I'd been out walking around the neighborhood a few times in the last couple of days and kept passing this church and it just called to me. It's a lot bigger than most churches I've ever attended, but I had a curiosity about what it would be like to go there. I wasn't put off that I don't know anyone who attends that church or that I'd have to go alone. I quite liked the whole idea, really. And it was a good experience. The only thing I wasn't wild about were these "new" hymns. Church and tradition are closely tied together for me and I don't really like singing hymns from the 80s. I get enough folk music in the balance of my life! Not that 1st Methodist Urbana is unusual in singing the new hymns...they were in the Methodist hymnal. Too bad. I don't think they'll win young people over to the church, but maybe they're in there for some "other" reason. Don't mess with Paradise I say.

Now more about Roots Day...well, walking to church made me think about the old days in Binghamton and about walking to church all those times (I cheated sometimes and rode in the family car, but I've always loved walking in general). And then I got thinking, naturally, about the summers when I was a camp counselor at the (sort of)local Methodist church camp, Sky Lake. Naturally that led me to think about various experiences and friends I'd made there and all the happy memories I still cherish. And that led me to wonder where my good friend Craig from Sky Lake has vanished to; we used to write lots of letters to each other back in high school and were the best of friends. I went to his wedding way, way back - it was held at Sky Lake - maybe close to 30 years ago? That was about the last time I saw Craig. So you know Google? I Googled Craig and had some trouble since his name isn't what you'd call uncommon, but I think I've come up with him. I've sent him an email and hope that I've found him. Who knows? Maybe we'll be friends once again. At any rate, I found a website that I think is Craig's and if you're a photographer or a gardener or just someone who likes to read things about life that are well-written, check out this website, even if it doesn't turn out to be my old buddy Craig. It's a dandy site!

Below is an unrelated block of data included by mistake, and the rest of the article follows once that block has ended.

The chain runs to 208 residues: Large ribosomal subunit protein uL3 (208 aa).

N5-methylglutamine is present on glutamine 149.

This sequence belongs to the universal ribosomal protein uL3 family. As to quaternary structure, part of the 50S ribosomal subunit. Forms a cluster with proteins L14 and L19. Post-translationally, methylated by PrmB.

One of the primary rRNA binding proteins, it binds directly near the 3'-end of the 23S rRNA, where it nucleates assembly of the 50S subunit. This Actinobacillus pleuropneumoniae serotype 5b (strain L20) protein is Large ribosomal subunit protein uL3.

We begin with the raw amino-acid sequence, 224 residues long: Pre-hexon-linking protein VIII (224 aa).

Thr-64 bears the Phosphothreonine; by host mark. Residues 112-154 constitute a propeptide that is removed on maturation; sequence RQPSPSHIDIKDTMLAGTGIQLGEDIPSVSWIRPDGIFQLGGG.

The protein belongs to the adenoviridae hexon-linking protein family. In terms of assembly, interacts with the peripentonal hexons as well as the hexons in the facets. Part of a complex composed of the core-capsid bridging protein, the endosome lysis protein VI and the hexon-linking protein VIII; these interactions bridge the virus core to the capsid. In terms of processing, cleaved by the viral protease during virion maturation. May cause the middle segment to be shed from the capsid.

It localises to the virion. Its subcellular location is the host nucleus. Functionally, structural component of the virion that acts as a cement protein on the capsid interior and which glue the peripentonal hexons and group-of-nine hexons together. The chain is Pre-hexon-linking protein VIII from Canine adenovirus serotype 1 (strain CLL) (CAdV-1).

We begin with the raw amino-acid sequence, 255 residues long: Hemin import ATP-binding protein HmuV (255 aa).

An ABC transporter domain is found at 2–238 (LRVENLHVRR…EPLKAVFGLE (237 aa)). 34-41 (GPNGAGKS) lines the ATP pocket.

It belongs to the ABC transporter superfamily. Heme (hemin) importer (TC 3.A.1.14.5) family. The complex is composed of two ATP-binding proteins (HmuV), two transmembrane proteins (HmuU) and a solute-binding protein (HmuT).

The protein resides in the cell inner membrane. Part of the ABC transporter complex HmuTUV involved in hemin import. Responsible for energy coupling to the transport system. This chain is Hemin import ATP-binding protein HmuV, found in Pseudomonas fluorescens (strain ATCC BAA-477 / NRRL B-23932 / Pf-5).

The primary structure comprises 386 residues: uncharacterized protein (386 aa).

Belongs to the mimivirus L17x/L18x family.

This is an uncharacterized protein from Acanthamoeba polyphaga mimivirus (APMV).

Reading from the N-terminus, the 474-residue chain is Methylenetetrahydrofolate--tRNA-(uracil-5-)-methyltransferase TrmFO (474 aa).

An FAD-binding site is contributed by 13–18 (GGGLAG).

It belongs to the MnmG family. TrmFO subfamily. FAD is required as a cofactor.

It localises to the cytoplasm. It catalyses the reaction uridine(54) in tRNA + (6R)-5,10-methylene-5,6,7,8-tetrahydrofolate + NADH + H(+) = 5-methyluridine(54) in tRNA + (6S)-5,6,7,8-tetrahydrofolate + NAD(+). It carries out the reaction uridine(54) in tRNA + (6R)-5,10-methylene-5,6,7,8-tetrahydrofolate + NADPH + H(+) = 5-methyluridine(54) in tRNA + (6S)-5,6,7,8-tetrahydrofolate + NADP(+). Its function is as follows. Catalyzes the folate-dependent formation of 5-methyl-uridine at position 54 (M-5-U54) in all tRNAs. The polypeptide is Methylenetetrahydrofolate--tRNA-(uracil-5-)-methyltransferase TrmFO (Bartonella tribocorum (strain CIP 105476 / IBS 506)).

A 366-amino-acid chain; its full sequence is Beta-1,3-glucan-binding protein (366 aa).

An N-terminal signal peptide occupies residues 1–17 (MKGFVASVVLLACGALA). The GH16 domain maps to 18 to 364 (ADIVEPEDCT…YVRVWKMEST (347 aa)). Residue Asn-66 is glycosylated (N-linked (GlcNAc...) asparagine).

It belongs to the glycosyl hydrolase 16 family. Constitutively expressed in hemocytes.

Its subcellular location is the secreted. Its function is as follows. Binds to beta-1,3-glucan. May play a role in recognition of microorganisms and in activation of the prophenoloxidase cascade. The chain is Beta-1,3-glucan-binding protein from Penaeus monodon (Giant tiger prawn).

Meanwhile I've been thinking about living in the present and also honoring the past. Perhaps I honor the past a little too much for my own good. I dunno. Anyway I realized that I don't keep in touch with ANYONE from my hometown. Nobody. I don't keep in touch with ANYONE from my teenage or college years either. And frankly that seems sort of strange. So I'm hoping that this link (Craig) will be reforged and perhaps will provide a bridge back to some of those wonderful days of youth!

Meanwhile, I'm going to go and check on Raven the cat, edit some photos so these large blocks of type can be broken up a bit with some photographs, and things like that. Since "Roots Day" is my theme today I'm going to try to get in touch with some other friends from my past. It seems like a very nice thing to do.